Like CORI reform, the education reform bill passed last month will change our education system in Massachusetts for decades to come. As a former public school teacher, improving public education has been among my core motivators for running for public office. As a member of the Joint Committee on Education, I set out the priorities that would guide me throughout this Senate debate. Below is an accounting of how the bill we passed, S. 2205, addresses those core goals:
• Maintaining a sense of urgency for fixing failing schools and closing the achievement gap. The bill puts in place serious timelines for turning around failing schools and provides new tools and potential resources for school administrators to use in our underperforming schools—such as expanding the school day. By lifting the charter school cap in the 10 percent lowest-performing districts in the state, the bill also ensures that more children have additional school options.
• Closing disparities in service delivered by district and charter schools to high-need populations, such as special education students, English-language learners, and students with less engaged parents. The bill establishes new requirements for charter schools to commit to recruitment and retention plans for high-need populations.
• Fairness in the funding mechanisms used to apportion money to district and charter schools. To assist districts in budget planning, the bill allows tuition payments from districts to charter schools to be based on prior year enrollment and refines the formula the state uses to reimburse districts for students who enroll in charter schools.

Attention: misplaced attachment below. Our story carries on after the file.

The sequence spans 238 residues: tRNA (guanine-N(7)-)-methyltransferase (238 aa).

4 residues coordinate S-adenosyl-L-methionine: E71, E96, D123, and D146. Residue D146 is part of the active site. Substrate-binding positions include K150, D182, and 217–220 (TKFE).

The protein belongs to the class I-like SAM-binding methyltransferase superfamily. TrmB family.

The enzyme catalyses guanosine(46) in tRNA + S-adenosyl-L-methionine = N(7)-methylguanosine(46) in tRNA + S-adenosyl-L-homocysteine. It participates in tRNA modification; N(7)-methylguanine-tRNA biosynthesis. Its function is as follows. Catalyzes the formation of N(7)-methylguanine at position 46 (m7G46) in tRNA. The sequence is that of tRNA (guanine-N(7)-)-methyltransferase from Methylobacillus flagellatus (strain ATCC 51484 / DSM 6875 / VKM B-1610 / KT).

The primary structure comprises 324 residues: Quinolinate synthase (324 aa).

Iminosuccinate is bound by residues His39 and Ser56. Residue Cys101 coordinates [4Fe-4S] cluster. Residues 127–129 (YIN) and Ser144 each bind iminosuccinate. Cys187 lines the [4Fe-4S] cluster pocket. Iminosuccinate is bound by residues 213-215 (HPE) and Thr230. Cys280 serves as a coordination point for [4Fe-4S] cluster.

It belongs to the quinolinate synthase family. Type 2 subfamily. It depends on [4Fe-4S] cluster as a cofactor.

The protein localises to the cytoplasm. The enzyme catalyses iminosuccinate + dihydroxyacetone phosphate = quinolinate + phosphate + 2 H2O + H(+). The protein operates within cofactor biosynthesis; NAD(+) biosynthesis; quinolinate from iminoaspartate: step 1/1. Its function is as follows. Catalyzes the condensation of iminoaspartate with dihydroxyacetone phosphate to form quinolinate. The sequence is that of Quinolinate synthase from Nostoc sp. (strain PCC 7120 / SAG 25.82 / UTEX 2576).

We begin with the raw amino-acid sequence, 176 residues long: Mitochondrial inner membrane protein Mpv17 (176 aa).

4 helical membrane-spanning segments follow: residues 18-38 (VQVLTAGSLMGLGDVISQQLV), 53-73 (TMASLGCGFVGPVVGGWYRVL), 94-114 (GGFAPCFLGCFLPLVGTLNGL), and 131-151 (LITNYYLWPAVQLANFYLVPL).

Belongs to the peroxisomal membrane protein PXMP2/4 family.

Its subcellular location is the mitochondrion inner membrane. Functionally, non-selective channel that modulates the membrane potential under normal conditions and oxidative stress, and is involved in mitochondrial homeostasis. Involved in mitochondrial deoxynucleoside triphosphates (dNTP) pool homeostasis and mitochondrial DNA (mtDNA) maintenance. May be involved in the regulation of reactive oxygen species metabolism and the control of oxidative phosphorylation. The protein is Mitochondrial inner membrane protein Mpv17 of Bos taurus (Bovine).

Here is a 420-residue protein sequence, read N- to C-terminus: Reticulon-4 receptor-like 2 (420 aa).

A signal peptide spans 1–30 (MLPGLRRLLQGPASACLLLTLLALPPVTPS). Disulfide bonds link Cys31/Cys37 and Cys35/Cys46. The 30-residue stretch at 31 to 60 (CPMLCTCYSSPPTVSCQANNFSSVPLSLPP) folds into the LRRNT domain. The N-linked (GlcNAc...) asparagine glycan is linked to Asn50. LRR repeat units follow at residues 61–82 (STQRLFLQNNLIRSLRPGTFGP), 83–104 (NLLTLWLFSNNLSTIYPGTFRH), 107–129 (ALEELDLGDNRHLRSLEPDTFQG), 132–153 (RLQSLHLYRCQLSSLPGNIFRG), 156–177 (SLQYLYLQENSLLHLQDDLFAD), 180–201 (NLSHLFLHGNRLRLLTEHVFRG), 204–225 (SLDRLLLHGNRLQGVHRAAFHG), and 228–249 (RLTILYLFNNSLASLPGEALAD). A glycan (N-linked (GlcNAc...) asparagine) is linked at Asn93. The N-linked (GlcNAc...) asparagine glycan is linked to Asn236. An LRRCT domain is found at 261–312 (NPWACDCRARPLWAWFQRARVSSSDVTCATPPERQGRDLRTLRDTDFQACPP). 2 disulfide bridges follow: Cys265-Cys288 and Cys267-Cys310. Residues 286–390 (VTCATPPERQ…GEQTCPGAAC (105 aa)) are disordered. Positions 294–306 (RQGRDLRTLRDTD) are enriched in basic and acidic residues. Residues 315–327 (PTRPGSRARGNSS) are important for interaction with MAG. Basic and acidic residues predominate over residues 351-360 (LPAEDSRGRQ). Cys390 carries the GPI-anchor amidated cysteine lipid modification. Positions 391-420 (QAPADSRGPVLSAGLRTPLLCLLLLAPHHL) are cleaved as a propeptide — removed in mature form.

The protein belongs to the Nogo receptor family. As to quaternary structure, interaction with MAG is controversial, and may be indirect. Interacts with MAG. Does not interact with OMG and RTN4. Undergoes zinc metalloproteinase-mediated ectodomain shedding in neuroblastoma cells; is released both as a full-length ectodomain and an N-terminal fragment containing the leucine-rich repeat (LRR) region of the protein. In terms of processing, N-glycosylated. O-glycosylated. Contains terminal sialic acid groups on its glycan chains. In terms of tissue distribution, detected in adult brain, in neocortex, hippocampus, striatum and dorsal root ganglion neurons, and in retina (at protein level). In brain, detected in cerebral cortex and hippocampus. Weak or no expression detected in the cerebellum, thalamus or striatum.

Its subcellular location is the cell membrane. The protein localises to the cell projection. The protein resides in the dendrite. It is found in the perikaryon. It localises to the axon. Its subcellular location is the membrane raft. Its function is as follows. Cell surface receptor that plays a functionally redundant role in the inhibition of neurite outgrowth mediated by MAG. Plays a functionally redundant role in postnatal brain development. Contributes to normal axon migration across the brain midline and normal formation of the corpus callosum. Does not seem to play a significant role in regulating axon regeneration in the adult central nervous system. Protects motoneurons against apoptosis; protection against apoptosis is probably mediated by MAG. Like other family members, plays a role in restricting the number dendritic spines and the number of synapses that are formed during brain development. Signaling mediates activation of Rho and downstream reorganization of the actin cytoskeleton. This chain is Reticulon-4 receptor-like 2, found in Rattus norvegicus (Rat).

• Teacher participation in the development of standards by which we measure schools’ success. The bill includes teachers in the stakeholder groups charged with developing turnaround plans for underperforming schools. I also successfully pushed for an amendment that allows for more measures of student achievement than MCAS scores alone, recognizing year-to-year growth in student and teacher achievement as well. This combination of measures more accurately reflects the value added to a student’s education each year.
Additionally, the bill recognizes something we have known for a long time: that schools don’t operate in a vacuum. In creating turnaround plans, superintendents and the state education commissioner must include steps to address the social, health, welfare, safety and employment needs of students and their families in order to help students arrive and remain at school ready to learn.
Finally, if passed by the House in January, this bill will better position Massachusetts to access $150 million to $250 million in new federal stimulus grants to help fund these reforms and continue the improvement many schools have begun in recent years.
S. 2205 is one step toward providing a high-quality education for all our children. Both the education and CORI bills now go to the House of Representatives for a vote, and I’m encouraged that Speaker Robert DeLeo has committed to debating these bills in the House in early January. These two pieces of legislation will bring greater socioeconomic justice for thousands of residents in Boston.
For more in depth information on both bills, please visit www.statehouse.soniachangdiaz.com.
State Sen. Sonia Chang-Díaz
The writer is the state senator for the Second Suffolk District.